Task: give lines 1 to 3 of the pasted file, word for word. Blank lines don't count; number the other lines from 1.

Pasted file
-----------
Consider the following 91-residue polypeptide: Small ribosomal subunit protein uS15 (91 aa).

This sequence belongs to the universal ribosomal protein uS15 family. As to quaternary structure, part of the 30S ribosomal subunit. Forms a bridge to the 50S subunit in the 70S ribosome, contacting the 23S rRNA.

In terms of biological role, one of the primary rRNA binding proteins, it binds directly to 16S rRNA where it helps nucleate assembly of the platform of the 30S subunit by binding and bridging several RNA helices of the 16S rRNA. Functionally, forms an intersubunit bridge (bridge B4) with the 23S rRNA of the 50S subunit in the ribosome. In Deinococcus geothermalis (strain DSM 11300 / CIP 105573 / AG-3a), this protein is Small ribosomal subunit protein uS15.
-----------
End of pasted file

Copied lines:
Consider the following 91-residue polypeptide: Small ribosomal subunit protein uS15 (91 aa).

This sequence belongs to the universal ribosomal protein uS15 family. As to quaternary structure, part of the 30S ribosomal subunit. Forms a bridge to the 50S subunit in the 70S ribosome, contacting the 23S rRNA.

In terms of biological role, one of the primary rRNA binding proteins, it binds directly to 16S rRNA where it helps nucleate assembly of the platform of the 30S subunit by binding and bridging several RNA helices of the 16S rRNA. Functionally, forms an intersubunit bridge (bridge B4) with the 23S rRNA of the 50S subunit in the ribosome. In Deinococcus geothermalis (strain DSM 11300 / CIP 105573 / AG-3a), this protein is Small ribosomal subunit protein uS15.